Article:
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With over weather'd ribs, and ragged sails, Lean, rent, and beggar'd by the strumpet
Enter Lorenzo masked.
this hereafter. Lor. Sweet friends, your patience for my
long abode ; Not I, but my affairs, have made you wait : When you shall please to play the thieves for
wives, I'll watch as long for you then.- Approach ;' Here dwells my father Jew :-Ho! who's
within ? Enter Jessica above, in boy's clothes. Jes. Who are you? tell me, for more cer
tainty, Albeit I'll swear that I do know your tongue,
Lor. Lorenzo, and thy love.
Jes. Lorenzo, certain; and my love, indeed ; For whom love I so much; and now who knows, But you, Lorenzo, whether I am yours?
--for my long abode ;] This is a remarkable use of the word abode, by which it is made to signify delay. E.
i Pll watch as long for you then._ Approach ;] Read with a slight variation from Sir T. Hanmer : “ I'll watch as long for you. Come then approach.”
Lor. Heaven, and thy thoughts, are witness
that thou art. 2 Jes. Here, catch this casket ; it is worth the
pains, I am glad 'tis night, you do not look on me,3 For I am much asham'd of my exchange : But love is blind, and lovers cannot see The pretty follies that themselves commit; For if they could, Cupid himself would blush4 To see me thus transformed to a boy. Lor. Descend, for you must be my torch
bearer. Jes. What, must I hold a candle to my
shames ? They in themselves, good sooth, are too too
light. Why, 'tis an office of discovery, love;
2 Heaven, and thy thoughts, are witness, &c.] His meaning is, I think, that, whatever she may choose, in a sportful mood, to insinuate, it is impossible that she, any more than Heaven itself, to which our hearts lie open, an in reality harbour a doubt of the sincerity of his professions. E. 3
-you do not look on me,] I suspect that this should be, " yet do not look on me," the darkness of the night not being sufficient entirely to conceal the transformation of which she is ashamed. E.
-Cupid himself would blush, &c.] Cupid is here introduced in his mythological character as distinct from the passion which he is supposed to inspire, yet, that he does not blush, is in a confused manner, considered as the consequence of the blindness of his votaries, rather than of his own. E.
And I should be obscur’d.
So are you, sweet,
myself With some more ducats, and be with you straight.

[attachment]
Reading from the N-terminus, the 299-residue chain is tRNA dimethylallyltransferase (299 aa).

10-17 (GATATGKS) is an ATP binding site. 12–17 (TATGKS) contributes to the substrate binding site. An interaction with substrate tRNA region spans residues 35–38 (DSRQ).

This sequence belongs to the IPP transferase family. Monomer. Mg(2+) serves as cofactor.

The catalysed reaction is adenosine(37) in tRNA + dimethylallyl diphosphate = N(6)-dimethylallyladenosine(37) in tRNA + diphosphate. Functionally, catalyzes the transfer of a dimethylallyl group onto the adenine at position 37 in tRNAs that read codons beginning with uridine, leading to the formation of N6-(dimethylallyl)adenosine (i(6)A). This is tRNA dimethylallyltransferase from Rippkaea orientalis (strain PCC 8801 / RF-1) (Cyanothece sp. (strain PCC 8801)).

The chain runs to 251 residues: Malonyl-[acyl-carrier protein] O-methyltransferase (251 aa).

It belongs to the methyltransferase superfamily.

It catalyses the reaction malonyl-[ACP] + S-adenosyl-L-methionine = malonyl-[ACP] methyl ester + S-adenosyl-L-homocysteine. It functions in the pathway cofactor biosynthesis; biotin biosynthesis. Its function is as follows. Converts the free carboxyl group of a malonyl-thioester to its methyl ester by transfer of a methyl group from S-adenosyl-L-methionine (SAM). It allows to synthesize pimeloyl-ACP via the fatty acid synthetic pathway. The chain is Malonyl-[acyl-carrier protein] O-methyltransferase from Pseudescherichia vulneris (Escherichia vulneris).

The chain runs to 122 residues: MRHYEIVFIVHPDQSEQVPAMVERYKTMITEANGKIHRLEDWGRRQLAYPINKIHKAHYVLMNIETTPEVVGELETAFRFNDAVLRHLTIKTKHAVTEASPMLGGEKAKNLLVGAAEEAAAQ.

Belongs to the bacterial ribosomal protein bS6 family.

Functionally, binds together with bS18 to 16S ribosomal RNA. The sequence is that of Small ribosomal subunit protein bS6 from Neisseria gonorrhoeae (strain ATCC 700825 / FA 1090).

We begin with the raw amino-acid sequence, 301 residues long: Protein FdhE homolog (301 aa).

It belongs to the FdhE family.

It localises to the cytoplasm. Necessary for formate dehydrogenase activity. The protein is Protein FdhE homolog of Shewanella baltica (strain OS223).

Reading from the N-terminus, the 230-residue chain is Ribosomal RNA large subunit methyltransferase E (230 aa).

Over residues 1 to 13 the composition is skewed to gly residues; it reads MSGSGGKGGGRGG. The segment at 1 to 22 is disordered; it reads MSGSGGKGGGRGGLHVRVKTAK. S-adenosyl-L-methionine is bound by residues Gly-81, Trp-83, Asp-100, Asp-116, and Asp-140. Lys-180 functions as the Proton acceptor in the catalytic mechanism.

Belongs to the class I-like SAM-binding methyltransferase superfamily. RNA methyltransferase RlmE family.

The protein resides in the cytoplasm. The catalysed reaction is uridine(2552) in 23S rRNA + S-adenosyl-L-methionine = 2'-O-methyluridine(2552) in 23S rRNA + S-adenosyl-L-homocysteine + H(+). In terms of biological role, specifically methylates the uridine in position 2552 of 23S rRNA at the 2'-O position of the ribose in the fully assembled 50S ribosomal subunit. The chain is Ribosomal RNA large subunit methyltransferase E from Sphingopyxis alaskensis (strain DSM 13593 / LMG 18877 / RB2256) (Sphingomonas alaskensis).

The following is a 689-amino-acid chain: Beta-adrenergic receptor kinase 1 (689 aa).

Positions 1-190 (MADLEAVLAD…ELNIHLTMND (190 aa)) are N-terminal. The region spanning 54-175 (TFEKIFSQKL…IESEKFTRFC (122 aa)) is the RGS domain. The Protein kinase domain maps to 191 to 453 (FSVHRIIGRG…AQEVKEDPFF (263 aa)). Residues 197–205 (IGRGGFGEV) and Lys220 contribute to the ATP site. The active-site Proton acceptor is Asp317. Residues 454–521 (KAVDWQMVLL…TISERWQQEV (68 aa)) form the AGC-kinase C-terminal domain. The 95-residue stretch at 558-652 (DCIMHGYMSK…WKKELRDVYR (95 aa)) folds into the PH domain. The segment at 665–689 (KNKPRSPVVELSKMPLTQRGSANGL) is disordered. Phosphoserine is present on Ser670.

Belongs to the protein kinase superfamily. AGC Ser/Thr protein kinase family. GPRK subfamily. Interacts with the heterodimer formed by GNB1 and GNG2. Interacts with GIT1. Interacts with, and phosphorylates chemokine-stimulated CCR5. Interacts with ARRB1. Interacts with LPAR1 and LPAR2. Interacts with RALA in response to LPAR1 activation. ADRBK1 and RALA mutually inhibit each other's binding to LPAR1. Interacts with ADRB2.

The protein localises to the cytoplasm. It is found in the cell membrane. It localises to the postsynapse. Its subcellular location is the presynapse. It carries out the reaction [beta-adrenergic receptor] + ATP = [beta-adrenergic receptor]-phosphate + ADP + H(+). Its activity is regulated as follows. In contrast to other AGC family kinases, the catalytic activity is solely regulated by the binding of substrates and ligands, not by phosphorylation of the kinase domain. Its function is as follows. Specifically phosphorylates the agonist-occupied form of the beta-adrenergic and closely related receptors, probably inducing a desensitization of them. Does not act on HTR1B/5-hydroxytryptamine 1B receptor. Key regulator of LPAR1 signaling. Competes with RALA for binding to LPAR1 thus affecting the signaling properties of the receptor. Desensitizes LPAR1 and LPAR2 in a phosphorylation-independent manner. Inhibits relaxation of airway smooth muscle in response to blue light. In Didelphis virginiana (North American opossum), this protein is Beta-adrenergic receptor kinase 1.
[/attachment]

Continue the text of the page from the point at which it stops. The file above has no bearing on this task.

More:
[Exit from above. Gra. Now, by my hood, a Gentile, and no Jew.7
the lovely garnish of a boy. That is, rendered lovely by the circumstance of her having assumed it. É.
6 Now, by my hood,] To understand Gratiano's oath, it should be recollected that he is in a masked habit, to which it is probable that formerly, as at present, a large cape or hood was asfixed. MALONE.
Gratiano alludes to the practice of friars, who frequently swore by this part of their habit. STEEVENS.
-a Gentile, and no Jew.] A jest arising from the ambiguity of Gentile, which signifies both a Heathen, and one well born. Johnson.
So at the conclusion of the first part of Hieronimo, &c. 1605 :
So, good night kind gentles, “ For I hope there's never a Jew among you all." Again, in Swetnam arraign'd, 1620: Joseph the Jew was a better Gentile far.”
STEEVENS, Dr. Johnson rightly explains this. There is an old book by one Ellis, entitled, “The Gentile Sinner, " or, England's brave Gentleman.” FARMER.
Lor. Beshrew me but I love her heartily : For she is wise, if I can judge of her; And fair she is, if that mine eyes be true ; And true she is, as she hath prov'd herself ; And therefore, like herself, wise, fair, and
true, 8 Shall she be placed in my constant soul.
Enter Jessica, below. art thou come? --On, gentlemen,
away ; Our masquing mates by this time for us stay.
[Exit. with Jessica, &c.
Enter Anthonio. Anth. Who's there? Gra. Signior Anthonio? Anth. Fie, fie, Gratiano! where are all the
rest? 'Tis nine o'clock; our friends all stay for
you : No mask to-night; the wind is come about, Bassanio presently will go
aboard : I have sent twenty out to seek for you.
8 And therefore, like herself, wise, fair, and true,] i.e. perhaps, in such a manner, as that the idea which he has conceived of her perfections in his mind, falls nothing short of their real excellence, from whence it follows, as a natural consequence, that she wilt remain the object of his constant attachment. E.
Gra. I am glad on't; I desire no more de
light, Than to be under sail, and gone to-night.
Venice. A Street. Enter Salarino and Salanio. Salar. Why, man, I saw Bassanio under sail; With him is Gratiano gone along; And in their ship, I am sure, Lorenzo is not. Salan. The villian Jew with outcries rais'd the duke;
* SCENE VI. Heretofore Scene 8.-The conversation held in this Scene must necessarily, I think, be considered as having passed very soon after the departure of Bassanio ; probably the next morning, if, indeed, as Anthonio had declared it was his intention to do, he sailed after supper the same night on which he entertained his friends. Two persons with whom he appears to have lived in such a degree of intimacy as Salanio and Salarino, inhabitants too of the same city, could not well be supposed to have remained long without meeting to discourse of their friend, and this seems to have been the first time of their having spoken together upon the subject of his departure. It is mentioned besides with the air of matter that had newly happened, while too the probable shortness of the passage to Belmont, which appears to be completed in the next Scene, seems to be inconsistent with the supposition of a much longer interval than is here assigned.